Q. I believe you must constantly be in pursuit of your best self. How have you prioritized doing so over the past year with the world being in a state of constant chaos?
Chaos is my friend. I love that feeling, when you are in the center of the ring, on the balls of your feet, getting ready for what’s coming next. Six years into running Carbon38, my day-to-day was starting to become relatively predictable. And then COVID hit. And there I was, back to making quick decisions, taking big swings, finding creative ways to eliminate calcified habits, and adapting to a rapidly changing environment. And I was doing it all at my kitchen table, which ironically, was where I first worked on Carbon38. This past year has taught me two things: it is never as bad as it may seem, nor is it as good.
Q. Where did you first discover that women were paid less than men?
I had always thought that was an issue of our past. That our mothers and their mothers had solved that for us. But the reality of the gender pay gap really set in a few years ago, due in large part to social media. Transparency is a very valuable tool—to bring awareness, and to crowdsource solutions.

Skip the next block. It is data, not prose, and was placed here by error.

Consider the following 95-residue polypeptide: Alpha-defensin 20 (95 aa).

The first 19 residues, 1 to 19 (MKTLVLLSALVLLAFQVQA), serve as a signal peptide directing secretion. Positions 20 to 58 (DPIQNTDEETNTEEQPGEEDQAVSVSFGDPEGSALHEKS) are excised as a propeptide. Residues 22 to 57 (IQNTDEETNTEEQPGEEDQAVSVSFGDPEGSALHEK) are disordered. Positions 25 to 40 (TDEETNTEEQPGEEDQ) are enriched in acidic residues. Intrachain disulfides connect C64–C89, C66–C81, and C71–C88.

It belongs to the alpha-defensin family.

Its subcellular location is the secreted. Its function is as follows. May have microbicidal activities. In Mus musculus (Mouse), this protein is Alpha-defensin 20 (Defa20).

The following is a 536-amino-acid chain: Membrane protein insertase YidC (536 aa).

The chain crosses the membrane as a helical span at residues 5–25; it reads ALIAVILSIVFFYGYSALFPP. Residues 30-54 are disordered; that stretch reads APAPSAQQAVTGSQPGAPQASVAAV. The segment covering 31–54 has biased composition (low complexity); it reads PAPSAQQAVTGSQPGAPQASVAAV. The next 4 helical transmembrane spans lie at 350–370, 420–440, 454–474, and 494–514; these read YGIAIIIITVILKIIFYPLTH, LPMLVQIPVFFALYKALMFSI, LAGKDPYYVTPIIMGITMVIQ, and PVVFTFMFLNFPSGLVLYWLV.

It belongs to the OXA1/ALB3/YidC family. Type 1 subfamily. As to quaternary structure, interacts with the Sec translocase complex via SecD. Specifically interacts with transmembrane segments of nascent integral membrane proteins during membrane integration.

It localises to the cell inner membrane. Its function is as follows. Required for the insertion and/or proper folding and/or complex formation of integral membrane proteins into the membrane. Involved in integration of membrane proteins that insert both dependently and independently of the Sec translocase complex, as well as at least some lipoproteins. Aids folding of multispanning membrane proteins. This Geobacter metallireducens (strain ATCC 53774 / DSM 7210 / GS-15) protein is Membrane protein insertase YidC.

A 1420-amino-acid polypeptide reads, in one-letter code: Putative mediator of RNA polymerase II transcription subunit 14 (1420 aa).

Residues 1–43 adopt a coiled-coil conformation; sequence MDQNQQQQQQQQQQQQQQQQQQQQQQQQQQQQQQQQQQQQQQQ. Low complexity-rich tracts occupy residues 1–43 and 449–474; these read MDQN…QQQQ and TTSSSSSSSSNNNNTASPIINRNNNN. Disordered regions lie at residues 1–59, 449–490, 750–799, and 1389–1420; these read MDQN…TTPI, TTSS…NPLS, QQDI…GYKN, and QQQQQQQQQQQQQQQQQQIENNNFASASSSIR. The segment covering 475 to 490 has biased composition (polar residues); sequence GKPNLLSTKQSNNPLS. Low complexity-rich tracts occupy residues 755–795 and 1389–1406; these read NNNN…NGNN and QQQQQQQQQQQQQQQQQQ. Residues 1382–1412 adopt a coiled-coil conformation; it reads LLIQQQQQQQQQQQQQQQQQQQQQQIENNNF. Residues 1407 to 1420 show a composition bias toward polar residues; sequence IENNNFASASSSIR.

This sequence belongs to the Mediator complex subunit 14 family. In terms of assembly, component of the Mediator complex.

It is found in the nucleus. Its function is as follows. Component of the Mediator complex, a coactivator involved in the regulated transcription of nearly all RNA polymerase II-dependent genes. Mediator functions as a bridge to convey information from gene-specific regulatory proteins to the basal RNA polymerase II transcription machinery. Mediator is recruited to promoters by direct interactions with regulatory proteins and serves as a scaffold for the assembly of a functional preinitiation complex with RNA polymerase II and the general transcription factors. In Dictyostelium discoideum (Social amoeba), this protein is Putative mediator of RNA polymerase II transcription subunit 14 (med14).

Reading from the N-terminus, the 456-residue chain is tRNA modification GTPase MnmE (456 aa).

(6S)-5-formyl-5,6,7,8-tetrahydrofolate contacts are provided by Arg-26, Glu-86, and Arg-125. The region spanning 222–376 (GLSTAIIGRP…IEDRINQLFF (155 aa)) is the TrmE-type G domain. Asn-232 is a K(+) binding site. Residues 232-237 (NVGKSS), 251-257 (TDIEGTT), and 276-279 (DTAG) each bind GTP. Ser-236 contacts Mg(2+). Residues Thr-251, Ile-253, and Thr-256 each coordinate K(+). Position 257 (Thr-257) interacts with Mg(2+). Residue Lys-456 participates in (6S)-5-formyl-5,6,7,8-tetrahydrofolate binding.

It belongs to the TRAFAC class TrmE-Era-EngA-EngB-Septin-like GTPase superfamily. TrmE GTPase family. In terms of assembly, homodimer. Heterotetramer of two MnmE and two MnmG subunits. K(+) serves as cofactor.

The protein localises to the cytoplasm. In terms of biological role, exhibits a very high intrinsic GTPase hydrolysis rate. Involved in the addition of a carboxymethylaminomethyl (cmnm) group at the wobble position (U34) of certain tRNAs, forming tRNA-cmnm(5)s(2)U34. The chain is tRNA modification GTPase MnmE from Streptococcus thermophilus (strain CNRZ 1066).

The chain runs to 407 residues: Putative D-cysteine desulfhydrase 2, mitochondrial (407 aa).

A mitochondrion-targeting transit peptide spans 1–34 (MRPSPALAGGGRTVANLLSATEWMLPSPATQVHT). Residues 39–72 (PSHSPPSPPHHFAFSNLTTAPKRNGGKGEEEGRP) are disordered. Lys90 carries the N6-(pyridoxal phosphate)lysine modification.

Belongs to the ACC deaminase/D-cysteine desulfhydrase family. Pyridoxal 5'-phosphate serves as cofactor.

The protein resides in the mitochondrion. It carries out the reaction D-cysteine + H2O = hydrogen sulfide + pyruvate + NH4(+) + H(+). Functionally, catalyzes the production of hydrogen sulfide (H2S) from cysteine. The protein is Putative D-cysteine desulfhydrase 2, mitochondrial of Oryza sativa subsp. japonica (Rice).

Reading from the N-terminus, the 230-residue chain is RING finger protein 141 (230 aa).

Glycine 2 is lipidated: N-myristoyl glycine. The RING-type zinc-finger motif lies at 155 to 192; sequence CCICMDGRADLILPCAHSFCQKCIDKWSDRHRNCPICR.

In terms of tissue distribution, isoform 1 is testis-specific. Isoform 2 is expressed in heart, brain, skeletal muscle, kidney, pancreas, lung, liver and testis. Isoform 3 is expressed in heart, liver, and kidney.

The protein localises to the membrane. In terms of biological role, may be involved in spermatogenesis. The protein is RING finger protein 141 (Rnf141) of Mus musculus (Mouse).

Q. Any advice for women that want to advocate for pay equity?
Do your research. Most issues can be solved when you look at the data. Find compensation studies for your role at similar companies. Come armed with facts when you are advocating for yourself. Facts are the best weapon.
Q. What’s your go-to resource recommendation for learning about business and/ or leadership?
I learn best by example, so I have always turned to books about people, as opposed to how-to’s. I am currently re-reading First, Sandra Day O’Connor’s biography, our first female Supreme Court Justice. I also highly recommend the “leadership starter kit” — find yourself an awesome lawyer, a great accountant, and a crystal healer.